Skip to main content
main-content
Top

13-11-2019 | Diabetes | News | Article

Hyperglycemic crisis combination linked with hospital deaths

medwireNews: A study of more than a thousand patients suggests that having both diabetic ketoacidosis (DKA) and a hyperosmolar hyperglycemic state (HHS) on arrival at hospital leads to more than twice the likelihood of death there than either condition alone.

Among 1211 patients with a first admission for confirmed hyperglycemic crisis at two US academic hospitals during a 10-year period, one in four (27%) had combined features of DKA and HHS compared with 38% with isolated DKA and 35% with isolated HHS.

Overall, 8% of the DKA–HHS patients died in hospital compared 5% with isolated HHS and 3% with isolated DKA, so that DKA–HHS was associated with a hazard ratio for death of 2.7 compared with isolated HHS and of 1.8 compared with isolated DKA after adjusting for age, sex, body mass index, and comorbidity.

The researchers add: “We also observed that the development of hypoglycemia and hypokalemia, two common complications related to insulin therapy, are associated with increased mortality independently of hyperglycemic crises categories.”

Hypoglycemia while in hospital, defined as plasma glucose below 40 mg/dL (2.22 mmol/L), occurred in just 2% of each of the subtypes of hyperglycemic crises but its development within 48 hours of admission was associated with a 4.8-fold increase in risk for hospital death after adjusting for demographic variables and hyperglycemic crisis categories.

Hypokalemia was much more common, and occurred within 48 hours of hospital admission in 62% of the DKA–HHS group, 54% of the isolated DKA group and 51% of the isolated HHS group.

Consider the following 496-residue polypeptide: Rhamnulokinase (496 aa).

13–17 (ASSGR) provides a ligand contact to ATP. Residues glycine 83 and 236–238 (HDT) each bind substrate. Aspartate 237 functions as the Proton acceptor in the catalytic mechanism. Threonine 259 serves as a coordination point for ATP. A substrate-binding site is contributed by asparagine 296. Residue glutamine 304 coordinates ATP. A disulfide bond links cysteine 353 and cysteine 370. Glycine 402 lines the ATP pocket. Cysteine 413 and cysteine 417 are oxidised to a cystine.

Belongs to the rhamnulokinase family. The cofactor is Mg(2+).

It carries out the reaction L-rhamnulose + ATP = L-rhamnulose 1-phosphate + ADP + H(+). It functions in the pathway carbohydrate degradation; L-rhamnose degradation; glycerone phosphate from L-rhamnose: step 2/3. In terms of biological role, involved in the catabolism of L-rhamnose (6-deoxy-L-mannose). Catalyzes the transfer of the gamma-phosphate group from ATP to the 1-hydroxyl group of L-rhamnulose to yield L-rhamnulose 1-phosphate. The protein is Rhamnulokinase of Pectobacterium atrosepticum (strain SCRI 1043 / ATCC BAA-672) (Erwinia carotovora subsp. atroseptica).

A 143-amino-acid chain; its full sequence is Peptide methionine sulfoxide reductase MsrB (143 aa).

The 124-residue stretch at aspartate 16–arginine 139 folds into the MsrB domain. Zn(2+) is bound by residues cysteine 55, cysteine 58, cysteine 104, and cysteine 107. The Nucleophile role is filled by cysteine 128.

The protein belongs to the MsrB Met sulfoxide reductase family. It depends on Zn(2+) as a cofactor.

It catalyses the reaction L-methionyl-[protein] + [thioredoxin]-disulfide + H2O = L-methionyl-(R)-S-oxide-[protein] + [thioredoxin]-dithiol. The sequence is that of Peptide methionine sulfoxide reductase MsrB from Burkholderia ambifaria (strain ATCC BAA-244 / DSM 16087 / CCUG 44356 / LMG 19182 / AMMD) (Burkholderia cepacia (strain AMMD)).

Patients with combined DKA–HHS had the lowest potassium levels during this period, despite having the highest levels on entry to hospital; severe hypokalemia (potassium <2.5 mEq/L) within 48 hours of admission occurred in 34 patients and was associated with a 4.9-fold increased likelihood of mortality after adjusting for potential confounders.

“Our results provide estimates that highlight the importance of identifying patients with concomitant DKA and HHS, a distinctive high-risk category,” note Francisco Pasquel and colleagues at Emory University in Atlanta, Georgia, USA.

Reporting their findings in Diabetes Care, they add: “Our results highlight the strong association between hypoglycemia and hypokalemia with mortality and raise awareness for the need to implement effective protocols to closely monitor both glucose and potassium levels during insulin therapy.”

By Anita Chakraverty

medwireNews is an independent medical news service provided by Springer Healthcare. © 2019 Springer Healthcare part of the Springer Nature group

Diabetes Care 2019; doi:10.2337/dc19-1168

See the research in context now

with trial summaries, expert opinion and congress coverage

Image Credits